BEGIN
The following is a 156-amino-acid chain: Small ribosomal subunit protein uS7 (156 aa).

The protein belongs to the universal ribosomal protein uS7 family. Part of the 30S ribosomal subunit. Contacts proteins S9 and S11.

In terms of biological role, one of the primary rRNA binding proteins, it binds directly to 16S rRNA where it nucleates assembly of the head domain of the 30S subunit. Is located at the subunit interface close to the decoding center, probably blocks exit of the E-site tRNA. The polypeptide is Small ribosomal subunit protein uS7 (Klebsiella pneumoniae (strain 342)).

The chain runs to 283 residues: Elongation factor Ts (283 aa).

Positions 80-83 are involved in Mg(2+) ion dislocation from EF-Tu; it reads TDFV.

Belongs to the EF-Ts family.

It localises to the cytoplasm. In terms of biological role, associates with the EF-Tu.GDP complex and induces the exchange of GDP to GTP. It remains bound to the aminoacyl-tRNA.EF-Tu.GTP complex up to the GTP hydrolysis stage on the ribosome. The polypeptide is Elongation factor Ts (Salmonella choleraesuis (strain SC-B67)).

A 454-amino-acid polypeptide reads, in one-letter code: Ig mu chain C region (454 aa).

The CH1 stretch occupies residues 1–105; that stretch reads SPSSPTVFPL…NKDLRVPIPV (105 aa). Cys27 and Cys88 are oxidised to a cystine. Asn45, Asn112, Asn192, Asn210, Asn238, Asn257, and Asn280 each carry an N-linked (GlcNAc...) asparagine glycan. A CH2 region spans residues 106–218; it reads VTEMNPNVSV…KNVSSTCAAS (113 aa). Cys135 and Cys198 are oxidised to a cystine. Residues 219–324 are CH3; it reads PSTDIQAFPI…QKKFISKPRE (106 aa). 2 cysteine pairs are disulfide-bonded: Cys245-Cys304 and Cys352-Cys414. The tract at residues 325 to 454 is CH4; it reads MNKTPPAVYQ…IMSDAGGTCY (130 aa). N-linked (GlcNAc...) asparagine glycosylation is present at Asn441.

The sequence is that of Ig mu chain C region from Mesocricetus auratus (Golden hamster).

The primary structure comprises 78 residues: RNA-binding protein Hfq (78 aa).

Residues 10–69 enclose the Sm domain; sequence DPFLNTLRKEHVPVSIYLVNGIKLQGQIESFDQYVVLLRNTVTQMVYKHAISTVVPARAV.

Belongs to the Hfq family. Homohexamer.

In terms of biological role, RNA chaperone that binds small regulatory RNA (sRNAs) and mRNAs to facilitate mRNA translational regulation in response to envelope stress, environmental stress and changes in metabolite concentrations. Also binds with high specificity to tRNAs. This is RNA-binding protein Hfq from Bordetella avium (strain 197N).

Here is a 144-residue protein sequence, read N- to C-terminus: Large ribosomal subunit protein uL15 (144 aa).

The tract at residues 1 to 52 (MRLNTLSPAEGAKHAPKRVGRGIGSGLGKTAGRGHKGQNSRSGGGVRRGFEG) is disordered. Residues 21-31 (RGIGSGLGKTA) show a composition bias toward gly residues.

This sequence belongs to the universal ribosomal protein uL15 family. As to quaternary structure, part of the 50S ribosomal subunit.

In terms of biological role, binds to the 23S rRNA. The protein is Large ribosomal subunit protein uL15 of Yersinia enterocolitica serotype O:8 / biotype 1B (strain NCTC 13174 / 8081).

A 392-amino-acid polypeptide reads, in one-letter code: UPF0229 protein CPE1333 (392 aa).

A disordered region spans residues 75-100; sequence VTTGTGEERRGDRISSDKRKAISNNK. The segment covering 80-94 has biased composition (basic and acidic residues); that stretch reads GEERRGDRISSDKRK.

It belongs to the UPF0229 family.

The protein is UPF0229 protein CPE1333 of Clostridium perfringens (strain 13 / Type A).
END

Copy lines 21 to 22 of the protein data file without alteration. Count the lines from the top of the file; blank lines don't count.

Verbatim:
It belongs to the UPF0229 family.

The protein is UPF0229 protein CPE1333 of Clostridium perfringens (strain 13 / Type A).